Comparing Orwell's Argument And Our Language

1427 Words6 Pages
There are some who would argue that "Our civilization is decadent and our language — so the argument runs — must inevitably share in the general collapse" (Orwell 529). Some would refute this saying that our language is not dying but evolving and to a certain degree they are right. The English language has evolved over centuries of time even splitting into multiple dialects such as British, Australian, and American. Each has their own terms, phrases, and even words that the others do not use. These people who seek to destroy Orwell's essay would say that this evolution is natural and that nothing should be done to stop it. What Orwell is saying in his essay though is that "Modern English, especially written English is full of bad habits which spread by imitation and which can be avoided if one is willing to take the necessary trouble" (529). So therefore those who want to trump Orwell's argument miss this one key element that makes his easily defendable and that is that what is happening to the English language is not a natural evolution as some may believe but an…show more content…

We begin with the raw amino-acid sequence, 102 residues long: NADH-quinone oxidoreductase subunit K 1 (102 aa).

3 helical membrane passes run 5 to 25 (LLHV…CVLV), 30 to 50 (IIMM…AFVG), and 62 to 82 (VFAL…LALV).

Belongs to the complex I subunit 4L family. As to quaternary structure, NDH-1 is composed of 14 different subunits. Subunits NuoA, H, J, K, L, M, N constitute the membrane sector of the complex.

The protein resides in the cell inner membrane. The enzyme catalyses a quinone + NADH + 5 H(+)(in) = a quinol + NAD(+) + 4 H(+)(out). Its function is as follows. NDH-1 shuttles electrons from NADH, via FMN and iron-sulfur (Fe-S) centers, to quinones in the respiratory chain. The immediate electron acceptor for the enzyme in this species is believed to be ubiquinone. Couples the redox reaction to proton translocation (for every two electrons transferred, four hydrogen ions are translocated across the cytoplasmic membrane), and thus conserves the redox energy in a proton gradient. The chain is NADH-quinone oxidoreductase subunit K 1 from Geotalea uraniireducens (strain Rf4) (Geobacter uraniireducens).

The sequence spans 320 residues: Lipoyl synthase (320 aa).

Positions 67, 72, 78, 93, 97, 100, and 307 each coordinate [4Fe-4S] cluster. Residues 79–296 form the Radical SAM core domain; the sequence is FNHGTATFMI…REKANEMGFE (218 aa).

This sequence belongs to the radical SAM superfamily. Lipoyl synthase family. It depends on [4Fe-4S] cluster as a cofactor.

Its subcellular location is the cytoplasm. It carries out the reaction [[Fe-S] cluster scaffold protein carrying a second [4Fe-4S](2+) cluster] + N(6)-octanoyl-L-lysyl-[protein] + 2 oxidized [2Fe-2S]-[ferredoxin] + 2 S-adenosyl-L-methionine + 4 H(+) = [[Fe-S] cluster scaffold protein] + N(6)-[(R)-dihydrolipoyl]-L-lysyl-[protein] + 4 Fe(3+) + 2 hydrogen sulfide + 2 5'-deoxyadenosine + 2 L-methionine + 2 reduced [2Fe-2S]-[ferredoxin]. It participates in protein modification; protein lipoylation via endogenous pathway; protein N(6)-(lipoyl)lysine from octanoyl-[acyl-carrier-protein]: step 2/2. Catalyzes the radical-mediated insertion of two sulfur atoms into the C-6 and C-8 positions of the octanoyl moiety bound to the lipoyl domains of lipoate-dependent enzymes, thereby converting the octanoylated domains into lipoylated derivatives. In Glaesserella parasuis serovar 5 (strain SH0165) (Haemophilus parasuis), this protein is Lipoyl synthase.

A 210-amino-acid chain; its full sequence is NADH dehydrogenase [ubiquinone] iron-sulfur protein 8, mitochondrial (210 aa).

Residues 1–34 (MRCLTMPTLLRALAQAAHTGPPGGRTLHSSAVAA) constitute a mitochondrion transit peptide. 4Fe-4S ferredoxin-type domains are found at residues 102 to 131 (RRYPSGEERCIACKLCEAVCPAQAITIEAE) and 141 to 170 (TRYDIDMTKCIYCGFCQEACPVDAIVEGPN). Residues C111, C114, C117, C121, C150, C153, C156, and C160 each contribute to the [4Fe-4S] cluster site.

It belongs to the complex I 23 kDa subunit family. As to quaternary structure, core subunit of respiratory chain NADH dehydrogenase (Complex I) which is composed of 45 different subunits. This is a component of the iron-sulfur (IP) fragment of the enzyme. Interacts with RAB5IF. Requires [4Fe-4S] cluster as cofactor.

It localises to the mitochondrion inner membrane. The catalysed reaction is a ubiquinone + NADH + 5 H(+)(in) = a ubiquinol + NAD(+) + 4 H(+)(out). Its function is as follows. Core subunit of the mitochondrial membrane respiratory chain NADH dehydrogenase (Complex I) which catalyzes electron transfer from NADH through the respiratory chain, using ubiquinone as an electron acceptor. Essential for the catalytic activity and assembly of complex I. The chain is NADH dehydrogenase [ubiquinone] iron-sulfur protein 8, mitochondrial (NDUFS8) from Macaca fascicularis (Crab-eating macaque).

In the second sentence of this quote Orwell explains that there is a extraordinary amount of overused metaphors that over time have lost their meaning and vividness to readers. This mutation occurs when a new writer attempts to mimic an old one by copying one of the metaphors from one of their works and misuse it. Orwell puts it simply "Some metaphors now current have been twisted out of their original meaning without those who use them even being aware of the fact" (531). This example, as given by Orwell, proves his point that writers are not thinking about their work and are taking the easy way out. This is not an example of the evolution of a language as some may claim, but this is one example of how careless writers are mutating the
Open Document